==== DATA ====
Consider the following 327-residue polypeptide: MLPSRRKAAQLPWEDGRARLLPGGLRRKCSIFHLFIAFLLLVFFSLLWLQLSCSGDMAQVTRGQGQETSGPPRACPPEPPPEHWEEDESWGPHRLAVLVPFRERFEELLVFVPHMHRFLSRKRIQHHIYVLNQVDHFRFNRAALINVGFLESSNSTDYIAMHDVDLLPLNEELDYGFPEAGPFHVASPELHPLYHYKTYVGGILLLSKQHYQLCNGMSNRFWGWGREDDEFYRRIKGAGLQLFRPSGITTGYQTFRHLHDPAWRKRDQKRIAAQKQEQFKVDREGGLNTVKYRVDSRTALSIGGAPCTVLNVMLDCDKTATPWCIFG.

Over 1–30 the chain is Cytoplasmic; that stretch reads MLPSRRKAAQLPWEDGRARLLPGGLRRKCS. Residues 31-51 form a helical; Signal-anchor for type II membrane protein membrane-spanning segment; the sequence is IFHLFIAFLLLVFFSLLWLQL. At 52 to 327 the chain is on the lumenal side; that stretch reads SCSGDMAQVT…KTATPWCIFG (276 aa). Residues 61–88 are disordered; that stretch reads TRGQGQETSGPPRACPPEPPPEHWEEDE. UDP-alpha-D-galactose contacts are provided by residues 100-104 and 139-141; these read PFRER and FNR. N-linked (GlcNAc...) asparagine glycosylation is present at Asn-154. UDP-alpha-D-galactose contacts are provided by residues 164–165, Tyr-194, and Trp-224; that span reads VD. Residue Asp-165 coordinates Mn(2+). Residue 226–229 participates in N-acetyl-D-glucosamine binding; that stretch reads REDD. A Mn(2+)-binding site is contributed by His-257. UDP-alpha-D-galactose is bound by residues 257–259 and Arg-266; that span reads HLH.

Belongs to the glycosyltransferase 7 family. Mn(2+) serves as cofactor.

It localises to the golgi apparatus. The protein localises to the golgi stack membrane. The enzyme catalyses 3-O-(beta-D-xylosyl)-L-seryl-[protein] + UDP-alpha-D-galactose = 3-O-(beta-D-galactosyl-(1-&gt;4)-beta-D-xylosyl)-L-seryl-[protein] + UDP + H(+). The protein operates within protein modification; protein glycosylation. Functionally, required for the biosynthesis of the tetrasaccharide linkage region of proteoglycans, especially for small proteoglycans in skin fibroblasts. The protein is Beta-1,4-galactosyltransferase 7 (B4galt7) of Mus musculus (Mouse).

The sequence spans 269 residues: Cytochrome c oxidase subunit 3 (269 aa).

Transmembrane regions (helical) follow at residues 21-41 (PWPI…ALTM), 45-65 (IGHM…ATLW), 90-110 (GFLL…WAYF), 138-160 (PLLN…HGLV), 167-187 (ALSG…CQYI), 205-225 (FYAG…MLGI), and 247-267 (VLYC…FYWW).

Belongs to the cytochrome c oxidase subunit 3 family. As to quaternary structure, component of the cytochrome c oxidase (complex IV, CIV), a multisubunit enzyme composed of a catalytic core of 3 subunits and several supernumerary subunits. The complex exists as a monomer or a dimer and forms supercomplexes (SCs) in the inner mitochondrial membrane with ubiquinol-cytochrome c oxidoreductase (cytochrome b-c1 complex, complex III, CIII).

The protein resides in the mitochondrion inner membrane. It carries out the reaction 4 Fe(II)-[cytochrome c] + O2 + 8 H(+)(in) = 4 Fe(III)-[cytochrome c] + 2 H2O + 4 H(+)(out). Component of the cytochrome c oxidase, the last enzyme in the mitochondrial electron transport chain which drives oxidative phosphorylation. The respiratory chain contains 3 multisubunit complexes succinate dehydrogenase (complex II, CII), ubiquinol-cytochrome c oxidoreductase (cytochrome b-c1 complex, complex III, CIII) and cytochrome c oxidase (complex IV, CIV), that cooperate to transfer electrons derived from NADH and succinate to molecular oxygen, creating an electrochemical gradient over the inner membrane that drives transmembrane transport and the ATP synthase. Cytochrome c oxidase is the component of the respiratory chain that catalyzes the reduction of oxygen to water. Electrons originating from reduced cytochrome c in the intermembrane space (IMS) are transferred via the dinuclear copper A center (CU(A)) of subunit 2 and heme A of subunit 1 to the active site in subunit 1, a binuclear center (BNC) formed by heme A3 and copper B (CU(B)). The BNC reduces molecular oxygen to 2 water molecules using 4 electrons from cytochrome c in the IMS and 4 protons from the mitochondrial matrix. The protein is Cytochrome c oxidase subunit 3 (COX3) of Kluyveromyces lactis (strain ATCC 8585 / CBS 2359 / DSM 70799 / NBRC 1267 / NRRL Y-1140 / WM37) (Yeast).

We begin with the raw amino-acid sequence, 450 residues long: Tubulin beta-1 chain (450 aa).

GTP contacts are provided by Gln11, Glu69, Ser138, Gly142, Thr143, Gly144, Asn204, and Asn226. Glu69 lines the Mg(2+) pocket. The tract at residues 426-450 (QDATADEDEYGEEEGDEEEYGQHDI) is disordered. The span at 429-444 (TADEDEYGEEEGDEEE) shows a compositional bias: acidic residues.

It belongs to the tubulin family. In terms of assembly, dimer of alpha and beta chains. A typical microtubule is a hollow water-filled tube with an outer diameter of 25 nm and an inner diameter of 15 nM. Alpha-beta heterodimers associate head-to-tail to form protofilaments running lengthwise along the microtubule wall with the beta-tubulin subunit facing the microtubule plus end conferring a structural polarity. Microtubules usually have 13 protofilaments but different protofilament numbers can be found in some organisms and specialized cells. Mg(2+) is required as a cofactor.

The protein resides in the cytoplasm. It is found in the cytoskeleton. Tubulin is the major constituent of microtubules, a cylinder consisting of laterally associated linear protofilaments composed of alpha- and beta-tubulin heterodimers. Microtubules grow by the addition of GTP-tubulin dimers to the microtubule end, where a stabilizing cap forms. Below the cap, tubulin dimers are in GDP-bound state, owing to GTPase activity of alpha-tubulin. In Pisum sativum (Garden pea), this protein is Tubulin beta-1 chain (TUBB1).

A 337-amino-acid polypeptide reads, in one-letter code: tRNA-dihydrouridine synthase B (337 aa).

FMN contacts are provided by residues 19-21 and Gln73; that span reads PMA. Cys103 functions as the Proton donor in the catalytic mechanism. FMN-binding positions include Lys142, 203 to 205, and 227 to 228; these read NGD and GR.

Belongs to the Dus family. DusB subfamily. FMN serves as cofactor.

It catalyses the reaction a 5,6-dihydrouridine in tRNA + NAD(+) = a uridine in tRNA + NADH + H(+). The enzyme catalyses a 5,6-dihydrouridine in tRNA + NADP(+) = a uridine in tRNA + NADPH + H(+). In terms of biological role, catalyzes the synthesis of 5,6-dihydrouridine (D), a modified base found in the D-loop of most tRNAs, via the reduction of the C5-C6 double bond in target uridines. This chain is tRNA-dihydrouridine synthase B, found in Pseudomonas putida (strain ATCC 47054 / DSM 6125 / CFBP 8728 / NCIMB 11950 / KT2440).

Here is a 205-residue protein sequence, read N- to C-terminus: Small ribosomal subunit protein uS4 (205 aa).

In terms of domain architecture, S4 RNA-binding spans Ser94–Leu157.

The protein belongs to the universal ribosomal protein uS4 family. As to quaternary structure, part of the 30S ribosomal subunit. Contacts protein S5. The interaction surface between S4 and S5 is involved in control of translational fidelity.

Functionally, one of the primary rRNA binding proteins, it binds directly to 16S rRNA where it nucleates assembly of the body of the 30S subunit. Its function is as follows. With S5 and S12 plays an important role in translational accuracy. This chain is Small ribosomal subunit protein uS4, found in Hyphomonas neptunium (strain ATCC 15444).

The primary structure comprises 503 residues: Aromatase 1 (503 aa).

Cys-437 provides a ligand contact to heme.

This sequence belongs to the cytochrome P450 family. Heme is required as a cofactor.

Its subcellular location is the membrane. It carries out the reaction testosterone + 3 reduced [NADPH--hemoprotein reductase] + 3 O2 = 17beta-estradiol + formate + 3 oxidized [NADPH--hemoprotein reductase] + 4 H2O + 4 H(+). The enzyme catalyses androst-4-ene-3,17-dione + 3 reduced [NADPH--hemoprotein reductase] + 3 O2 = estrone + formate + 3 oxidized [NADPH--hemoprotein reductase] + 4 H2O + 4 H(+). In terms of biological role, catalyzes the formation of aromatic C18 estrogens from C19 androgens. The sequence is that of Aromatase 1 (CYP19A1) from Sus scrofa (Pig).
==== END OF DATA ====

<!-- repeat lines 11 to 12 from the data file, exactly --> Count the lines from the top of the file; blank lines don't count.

It belongs to the tubulin family. In terms of assembly, dimer of alpha and beta chains. A typical microtubule is a hollow water-filled tube with an outer diameter of 25 nm and an inner diameter of 15 nM. Alpha-beta heterodimers associate head-to-tail to form protofilaments running lengthwise along the microtubule wall with the beta-tubulin subunit facing the microtubule plus end conferring a structural polarity. Microtubules usually have 13 protofilaments but different protofilament numbers can be found in some organisms and specialized cells. Mg(2+) is required as a cofactor.

The protein resides in the cytoplasm. It is found in the cytoskeleton. Tubulin is the major constituent of microtubules, a cylinder consisting of laterally associated linear protofilaments composed of alpha- and beta-tubulin heterodimers. Microtubules grow by the addition of GTP-tubulin dimers to the microtubule end, where a stabilizing cap forms. Below the cap, tubulin dimers are in GDP-bound state, owing to GTPase activity of alpha-tubulin. In Pisum sativum (Garden pea), this protein is Tubulin beta-1 chain (TUBB1).